Trespassers and tit-shaped tea cups in Frank Lebon’s new film
In an offbeat mash-up of animation, collage, photo and video, the photographer-cum-filmmaker presents Diddly Squat, asking the all important question: what the hell does home mean?
Never one for convention, Frank Lebon presents us with perhaps his most offbeat project yet: Diddly Squat – a nightmarish short film on squatting, housing, and “home”, based on a true story of his brother purchasing an ex-printing studio in south London after its previous owner found his beloved building occupied by squatters. At a loss, he sold the space as the only means to reclaim it and, well, get ’em out.
Filmed in Lebon’s signature idiosyncratic style, Diddly Squat follows Archie, a newly employed TfL worker who, alongside a few mates and his pregnant girlfriend, decides to squat at Kenny’s art studio after learning he won’t be back there for a few weeks. Proper chancer.
What starts off as a fairly innocuous activity, though, quickly takes a turn for the worst, as the film’s initial sweet and tender tone spirals into something darker and more menacing. The tug of war between Kenny and Archie’s gang of friends eventually reaches boiling point, threatening lives and livelihoods in the process.
Throughout, Lebon raises questions about ownership in the midst of financial precarity and the meaning of home, security and belonging, all of which can take on different meanings depending on circumstance.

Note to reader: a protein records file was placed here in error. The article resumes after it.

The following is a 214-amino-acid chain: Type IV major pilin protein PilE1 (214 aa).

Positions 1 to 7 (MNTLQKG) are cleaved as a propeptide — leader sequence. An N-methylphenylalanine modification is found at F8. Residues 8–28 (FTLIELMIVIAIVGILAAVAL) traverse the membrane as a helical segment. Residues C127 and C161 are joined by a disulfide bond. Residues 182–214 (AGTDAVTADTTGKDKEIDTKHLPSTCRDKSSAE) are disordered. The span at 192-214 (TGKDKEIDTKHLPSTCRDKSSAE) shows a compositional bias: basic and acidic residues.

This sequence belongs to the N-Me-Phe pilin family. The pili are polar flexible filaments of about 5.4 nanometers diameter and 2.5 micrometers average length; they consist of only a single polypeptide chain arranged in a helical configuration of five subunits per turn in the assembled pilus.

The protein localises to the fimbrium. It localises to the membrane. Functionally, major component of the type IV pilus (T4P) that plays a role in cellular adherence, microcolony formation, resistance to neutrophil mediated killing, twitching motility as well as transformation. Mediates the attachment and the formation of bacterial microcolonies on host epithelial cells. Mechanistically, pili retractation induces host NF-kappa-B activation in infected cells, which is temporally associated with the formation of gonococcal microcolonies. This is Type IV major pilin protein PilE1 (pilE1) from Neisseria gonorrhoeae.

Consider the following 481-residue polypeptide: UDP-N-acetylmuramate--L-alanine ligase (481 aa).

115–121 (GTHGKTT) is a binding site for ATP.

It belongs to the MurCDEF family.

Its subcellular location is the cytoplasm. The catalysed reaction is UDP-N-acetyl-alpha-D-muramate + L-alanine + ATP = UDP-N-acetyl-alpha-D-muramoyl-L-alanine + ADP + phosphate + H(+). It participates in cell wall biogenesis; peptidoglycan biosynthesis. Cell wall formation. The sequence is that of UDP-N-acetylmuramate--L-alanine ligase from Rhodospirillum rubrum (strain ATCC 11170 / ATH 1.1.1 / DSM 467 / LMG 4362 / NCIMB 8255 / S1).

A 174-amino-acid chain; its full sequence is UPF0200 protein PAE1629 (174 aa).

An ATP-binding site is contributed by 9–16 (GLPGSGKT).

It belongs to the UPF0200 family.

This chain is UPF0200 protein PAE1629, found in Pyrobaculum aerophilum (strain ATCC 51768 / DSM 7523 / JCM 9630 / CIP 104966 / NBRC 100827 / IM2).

“The landlord’s angle on the whole squatting situation was new to me,” the 27-year-old says. “Growing up in London, I had friends who squatted – we’ve all been to the odd squat rave and there are many totally reasonable reasons to squat.”
Diddly Squat touches on London’s very real empty house crisis plaguing the richest parts of the capital. “Usually there’s a large building owned by a big company, it’s unused and taking up unnecessary space in a crowded and overly expensive city. Squatting stories are generally black and white, community vs company, rich vs poor.”
Moved by the old man’s story, Lebon felt compelled to show both sides of the coin in a situation that usually feels opaque: “Diddly Squat lives in a grey area. As the story unfolds, it poses an interesting moral dilemma.” How can you take back what’s yours, when others have claimed it as their own?
Writer, Director and Editor Frank Lebon Producers Nat Baring and Jill Ferraro Executive Producer Anastasia Ehrich DOP Molly Manning Walker Composers Mount Kimbie and Cadie Janson Production Designer Jabez Bartlett Sound Designer Will Berger Casting Director Georgia Topley Casting Associate Jo Harris Casting Director (supporting artists) Sarah Small Costume Designer Edie Ashley Costume Assistant Charlie McCosker 1st AD Joseph Jones Gaffer Owain Morgan